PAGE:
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Woodford investors receive next round of payments today

Paloma Kubiak
Written By:
Paloma Kubiak

Investors trapped in the failed Woodford Equity Income fund are set to receive their fifth capital distribution payment today.

Link Fund Solutions – the fund’s administrator – confirmed that the fifth payment from winding up the LF Equity Income fund will be made today (Friday 11 November).

In total, £20m will be distributed in this latest round, with investors seeing £2.54bn returned since the flagship fund’s suspension and wind down plan three years ago.

The table below reveals the payment details to date:

According to Ryan Hughes, head of investment partnerships at AJ Bell, the latest round of payments is much smaller than the previous amounts.

Based on the fifth distribution, AJ Bell calculates investors will now have received 57.5526 pence per share since suspension.

Compared to the price on suspension (83.08p) it means investors have seen 69% returned to them, meaning they are 31% down.

Link was not able to share exact numbers of how many investors will receive this payment, but according to investment platform Hargreaves Lansdown, at the time the fund collapsed, it had 291,520 direct and indirect (eg multimanager/fund of fund) clients with direct exposure worth £1.09bn.

However, during September’s Transparency Task Force campaign meeting on ‘Woodford: What’s next…and why Parliament must listen’, questions were raised about where all affected investors are as aside from big name Hargreaves, people may have been investing via other platforms and different vehicles, such as Self-invested Personal Pensions (SIPPs) in their own name. The actual figure could be tens, if not hundreds of thousands of investors more than the c. 300,000 highlighted

‘Long, drawn out process’

Hughes said: “Investors will be pleased to see news of a further distribution from the former Woodford Equity Income fund, as Link continues to try and wind up the fund.

“However, this of course leaves a further £60m of assets in a number of unlisted companies that still need to be sold. With market volatility high and the economic outlook challenging at best, given these companies have not been sold in the past three years, it is unlikely these final positions will be sold quickly, unless Link is prepared to accept a discount to the current valuation.”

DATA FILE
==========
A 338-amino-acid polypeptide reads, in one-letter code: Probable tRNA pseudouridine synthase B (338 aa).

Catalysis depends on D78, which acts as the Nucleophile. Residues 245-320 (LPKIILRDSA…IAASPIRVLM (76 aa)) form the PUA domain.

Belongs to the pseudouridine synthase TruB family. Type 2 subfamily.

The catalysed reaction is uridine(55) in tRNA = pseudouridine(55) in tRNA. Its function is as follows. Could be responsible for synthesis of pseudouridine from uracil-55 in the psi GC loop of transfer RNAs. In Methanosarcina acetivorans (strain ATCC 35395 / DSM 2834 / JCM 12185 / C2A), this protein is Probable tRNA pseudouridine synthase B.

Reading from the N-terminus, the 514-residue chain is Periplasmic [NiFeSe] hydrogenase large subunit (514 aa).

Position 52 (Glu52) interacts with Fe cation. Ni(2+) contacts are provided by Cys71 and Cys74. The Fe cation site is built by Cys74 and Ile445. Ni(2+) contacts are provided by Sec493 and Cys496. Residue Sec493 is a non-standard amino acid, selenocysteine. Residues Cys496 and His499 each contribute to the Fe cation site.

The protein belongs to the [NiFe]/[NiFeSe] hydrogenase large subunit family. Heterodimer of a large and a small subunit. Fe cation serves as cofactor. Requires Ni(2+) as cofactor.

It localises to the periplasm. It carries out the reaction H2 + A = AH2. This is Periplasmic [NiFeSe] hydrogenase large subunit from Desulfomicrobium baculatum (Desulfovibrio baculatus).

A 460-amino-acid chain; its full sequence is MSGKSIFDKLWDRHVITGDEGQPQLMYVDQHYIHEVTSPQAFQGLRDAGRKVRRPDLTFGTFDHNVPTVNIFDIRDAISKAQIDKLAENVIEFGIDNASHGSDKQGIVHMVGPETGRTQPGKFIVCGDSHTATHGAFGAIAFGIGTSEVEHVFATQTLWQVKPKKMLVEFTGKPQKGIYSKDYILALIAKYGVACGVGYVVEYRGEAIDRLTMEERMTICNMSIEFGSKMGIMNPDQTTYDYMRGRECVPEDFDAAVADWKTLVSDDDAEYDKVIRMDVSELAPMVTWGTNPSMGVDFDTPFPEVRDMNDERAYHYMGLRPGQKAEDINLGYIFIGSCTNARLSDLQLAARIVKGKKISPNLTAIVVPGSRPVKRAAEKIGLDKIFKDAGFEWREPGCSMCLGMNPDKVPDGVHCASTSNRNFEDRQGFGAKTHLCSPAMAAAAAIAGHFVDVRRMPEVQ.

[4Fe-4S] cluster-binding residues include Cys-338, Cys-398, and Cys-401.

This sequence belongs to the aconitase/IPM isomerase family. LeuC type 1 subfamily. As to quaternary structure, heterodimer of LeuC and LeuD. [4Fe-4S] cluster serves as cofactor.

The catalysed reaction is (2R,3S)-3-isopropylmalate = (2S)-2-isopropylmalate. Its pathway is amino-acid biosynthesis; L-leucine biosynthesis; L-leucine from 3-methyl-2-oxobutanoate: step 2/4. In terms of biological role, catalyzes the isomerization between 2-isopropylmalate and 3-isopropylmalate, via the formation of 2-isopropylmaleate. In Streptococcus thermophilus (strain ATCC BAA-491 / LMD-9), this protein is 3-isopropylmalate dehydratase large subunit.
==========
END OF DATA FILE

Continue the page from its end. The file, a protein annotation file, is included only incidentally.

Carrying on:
He added: “Winding up the fund was always likely to be a challenge and it has certainly proven to be the case. With recent news of the FCA looking at fining Link for its failure to manage liquidity effectively, it feels like events are moving forward a little quicker than before. Investors will be glad to see this after such a long, drawn out process, although it seems there are still plenty more twists and turns in this sorry saga.”

The table below gives details of the capital distribution rates:

How did Woodford investors get to this point?

Three years ago, the flagship Woodford Equity Income fund, run by former star manager Neil Woodford, was suspended as it couldn’t meet a surge in redemption requests following a period of poor performance.

The suspension of the £3bn fund was originally due to be lifted and the fund re-opened in December 2019. But in October 2019, the fund’s administrators confirmed the fund would be wound up with cash returned to customers “as soon as possible”.

Payments from the sale of assets from the renamed LF Equity Income fund started in January 2020 and as of today, five payments have been made. Approximately £60m is left to be sold and returned to investors.

Meanwhile, the Financial Conduct Authority (FCA) announced Link Fund Solutions could be hit with a £306m penalty (redress to investors) over its “failings in managing the liquidity” of the fund.

However, three law firms (Leigh Day, Harcus Parker and RGL Group) have filed group action claims against LFS, and Hargreaves Lansdown over its involvement too.

The first application is expected to be heard in the High Court in December 2022.

In the meantime, investors have one of three options when it comes to complaining and seeking redress.